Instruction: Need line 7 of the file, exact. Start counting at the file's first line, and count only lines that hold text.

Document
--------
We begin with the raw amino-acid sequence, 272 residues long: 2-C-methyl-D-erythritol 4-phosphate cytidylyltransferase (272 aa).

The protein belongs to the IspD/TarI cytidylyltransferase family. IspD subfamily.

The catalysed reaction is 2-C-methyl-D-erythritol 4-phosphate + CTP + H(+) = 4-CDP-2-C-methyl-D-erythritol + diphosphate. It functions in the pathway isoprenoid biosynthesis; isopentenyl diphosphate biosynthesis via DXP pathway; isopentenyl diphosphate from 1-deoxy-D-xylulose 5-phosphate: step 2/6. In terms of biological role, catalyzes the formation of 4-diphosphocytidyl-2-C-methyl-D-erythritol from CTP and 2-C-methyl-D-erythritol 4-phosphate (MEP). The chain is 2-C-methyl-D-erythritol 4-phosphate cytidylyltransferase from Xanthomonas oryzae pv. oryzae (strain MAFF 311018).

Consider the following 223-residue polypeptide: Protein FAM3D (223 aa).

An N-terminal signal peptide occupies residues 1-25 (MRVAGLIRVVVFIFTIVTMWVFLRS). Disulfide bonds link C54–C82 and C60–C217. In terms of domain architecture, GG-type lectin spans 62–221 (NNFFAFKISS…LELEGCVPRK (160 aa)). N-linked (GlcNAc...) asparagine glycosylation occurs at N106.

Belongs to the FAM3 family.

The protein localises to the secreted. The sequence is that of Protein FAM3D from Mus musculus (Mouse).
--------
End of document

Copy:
The protein localises to the secreted. The sequence is that of Protein FAM3D from Mus musculus (Mouse).